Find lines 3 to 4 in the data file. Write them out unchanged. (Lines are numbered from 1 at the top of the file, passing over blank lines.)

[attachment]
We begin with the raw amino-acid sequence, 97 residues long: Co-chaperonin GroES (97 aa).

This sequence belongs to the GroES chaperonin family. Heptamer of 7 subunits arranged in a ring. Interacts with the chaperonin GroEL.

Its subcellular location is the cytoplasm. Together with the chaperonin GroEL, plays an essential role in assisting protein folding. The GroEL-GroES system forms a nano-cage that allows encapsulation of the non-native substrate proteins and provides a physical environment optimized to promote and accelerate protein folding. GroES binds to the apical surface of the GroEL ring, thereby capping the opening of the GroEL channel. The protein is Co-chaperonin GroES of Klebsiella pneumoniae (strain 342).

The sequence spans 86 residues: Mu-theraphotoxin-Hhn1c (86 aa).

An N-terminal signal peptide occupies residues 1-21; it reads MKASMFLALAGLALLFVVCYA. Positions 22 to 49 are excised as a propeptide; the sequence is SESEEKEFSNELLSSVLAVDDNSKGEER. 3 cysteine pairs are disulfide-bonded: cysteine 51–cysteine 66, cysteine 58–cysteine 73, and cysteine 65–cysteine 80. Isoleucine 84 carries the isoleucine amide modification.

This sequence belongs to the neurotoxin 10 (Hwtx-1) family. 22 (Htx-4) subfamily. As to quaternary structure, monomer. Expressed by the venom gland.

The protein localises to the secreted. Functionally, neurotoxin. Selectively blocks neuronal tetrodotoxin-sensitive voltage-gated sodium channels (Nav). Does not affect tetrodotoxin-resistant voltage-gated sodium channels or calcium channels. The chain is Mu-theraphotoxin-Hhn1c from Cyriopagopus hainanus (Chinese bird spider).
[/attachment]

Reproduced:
Its subcellular location is the cytoplasm. Together with the chaperonin GroEL, plays an essential role in assisting protein folding. The GroEL-GroES system forms a nano-cage that allows encapsulation of the non-native substrate proteins and provides a physical environment optimized to promote and accelerate protein folding. GroES binds to the apical surface of the GroEL ring, thereby capping the opening of the GroEL channel. The protein is Co-chaperonin GroES of Klebsiella pneumoniae (strain 342).

The sequence spans 86 residues: Mu-theraphotoxin-Hhn1c (86 aa).